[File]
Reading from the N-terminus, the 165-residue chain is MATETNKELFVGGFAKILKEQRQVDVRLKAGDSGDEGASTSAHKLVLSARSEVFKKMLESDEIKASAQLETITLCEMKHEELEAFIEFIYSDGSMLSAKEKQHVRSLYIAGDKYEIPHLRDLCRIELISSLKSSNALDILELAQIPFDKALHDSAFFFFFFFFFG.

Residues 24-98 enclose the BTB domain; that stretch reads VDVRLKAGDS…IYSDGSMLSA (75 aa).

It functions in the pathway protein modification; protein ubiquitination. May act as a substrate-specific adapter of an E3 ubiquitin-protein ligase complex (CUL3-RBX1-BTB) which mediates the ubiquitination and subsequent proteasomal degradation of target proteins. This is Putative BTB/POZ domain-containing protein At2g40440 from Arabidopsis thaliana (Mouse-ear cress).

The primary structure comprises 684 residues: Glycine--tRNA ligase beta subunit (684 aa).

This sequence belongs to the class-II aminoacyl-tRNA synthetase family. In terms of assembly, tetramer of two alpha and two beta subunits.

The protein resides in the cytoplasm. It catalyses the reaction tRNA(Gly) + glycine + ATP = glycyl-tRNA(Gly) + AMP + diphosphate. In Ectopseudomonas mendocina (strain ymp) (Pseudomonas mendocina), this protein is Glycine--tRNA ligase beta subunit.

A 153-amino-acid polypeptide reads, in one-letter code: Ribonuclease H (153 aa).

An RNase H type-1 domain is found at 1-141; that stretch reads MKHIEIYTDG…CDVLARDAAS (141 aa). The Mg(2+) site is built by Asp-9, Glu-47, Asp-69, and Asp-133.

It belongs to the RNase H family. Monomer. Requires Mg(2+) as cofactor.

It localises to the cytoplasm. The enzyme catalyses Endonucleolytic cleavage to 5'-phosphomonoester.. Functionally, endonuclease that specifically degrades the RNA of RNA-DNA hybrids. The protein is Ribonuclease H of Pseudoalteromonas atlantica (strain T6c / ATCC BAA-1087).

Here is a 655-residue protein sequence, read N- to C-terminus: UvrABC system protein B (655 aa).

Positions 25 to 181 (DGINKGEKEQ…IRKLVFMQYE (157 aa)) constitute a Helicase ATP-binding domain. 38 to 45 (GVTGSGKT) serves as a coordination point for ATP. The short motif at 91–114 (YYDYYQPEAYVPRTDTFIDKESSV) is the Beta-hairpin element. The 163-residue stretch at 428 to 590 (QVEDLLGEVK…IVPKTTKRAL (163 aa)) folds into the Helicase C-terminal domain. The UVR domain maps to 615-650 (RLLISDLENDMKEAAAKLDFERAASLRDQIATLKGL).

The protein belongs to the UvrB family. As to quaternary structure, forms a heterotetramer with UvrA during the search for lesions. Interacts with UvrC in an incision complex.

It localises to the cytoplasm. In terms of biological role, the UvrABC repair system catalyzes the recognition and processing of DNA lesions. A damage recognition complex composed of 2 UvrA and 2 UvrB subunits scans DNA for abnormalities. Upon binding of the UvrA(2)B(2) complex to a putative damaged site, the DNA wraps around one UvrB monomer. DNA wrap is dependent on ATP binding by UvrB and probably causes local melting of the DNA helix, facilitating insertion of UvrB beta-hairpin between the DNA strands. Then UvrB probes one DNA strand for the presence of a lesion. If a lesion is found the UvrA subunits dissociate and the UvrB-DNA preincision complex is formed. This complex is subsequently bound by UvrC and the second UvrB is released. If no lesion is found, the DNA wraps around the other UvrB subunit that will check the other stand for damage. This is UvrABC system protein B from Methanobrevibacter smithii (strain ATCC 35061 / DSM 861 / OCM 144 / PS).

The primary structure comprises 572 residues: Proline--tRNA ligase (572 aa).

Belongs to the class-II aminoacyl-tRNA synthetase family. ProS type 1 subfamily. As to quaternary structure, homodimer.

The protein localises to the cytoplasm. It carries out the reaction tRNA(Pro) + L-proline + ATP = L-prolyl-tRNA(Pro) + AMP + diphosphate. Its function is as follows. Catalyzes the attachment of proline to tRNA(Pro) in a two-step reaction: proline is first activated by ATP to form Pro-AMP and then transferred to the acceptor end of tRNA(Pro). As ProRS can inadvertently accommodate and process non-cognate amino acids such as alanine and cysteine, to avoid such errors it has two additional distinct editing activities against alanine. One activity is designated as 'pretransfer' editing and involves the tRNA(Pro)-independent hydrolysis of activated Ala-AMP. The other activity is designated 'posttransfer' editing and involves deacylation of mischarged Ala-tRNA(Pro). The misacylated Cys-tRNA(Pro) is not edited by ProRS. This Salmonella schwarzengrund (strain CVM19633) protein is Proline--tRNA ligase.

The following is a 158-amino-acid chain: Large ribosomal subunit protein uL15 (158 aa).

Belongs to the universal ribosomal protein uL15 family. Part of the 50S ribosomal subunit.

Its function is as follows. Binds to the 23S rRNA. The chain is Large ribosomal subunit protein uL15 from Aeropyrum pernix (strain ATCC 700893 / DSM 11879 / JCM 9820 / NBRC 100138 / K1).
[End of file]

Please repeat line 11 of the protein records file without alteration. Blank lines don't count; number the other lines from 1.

Here is a 655-residue protein sequence, read N- to C-terminus: UvrABC system protein B (655 aa).